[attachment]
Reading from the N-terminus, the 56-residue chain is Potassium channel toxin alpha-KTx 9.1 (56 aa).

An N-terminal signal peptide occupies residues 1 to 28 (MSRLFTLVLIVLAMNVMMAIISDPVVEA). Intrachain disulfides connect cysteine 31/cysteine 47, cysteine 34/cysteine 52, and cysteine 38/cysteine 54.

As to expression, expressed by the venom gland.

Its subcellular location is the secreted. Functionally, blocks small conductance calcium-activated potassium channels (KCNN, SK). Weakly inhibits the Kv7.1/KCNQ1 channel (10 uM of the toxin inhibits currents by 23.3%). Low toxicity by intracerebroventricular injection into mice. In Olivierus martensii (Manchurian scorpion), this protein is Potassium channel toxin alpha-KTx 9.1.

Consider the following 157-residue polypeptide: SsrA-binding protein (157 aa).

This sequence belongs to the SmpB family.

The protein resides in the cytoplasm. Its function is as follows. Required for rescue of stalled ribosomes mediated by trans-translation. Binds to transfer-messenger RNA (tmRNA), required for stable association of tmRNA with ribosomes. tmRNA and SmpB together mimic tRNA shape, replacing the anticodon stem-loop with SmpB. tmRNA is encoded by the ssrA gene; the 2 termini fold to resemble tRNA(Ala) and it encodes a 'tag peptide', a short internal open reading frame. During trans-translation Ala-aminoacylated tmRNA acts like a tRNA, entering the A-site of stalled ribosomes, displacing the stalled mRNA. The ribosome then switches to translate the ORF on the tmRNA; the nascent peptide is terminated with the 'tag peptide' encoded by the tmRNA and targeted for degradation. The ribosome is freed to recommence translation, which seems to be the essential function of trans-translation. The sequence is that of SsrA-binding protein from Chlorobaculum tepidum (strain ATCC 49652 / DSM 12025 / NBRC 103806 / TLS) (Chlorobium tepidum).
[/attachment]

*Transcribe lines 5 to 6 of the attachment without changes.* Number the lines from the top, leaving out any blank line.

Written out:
Consider the following 157-residue polypeptide: SsrA-binding protein (157 aa).

This sequence belongs to the SmpB family.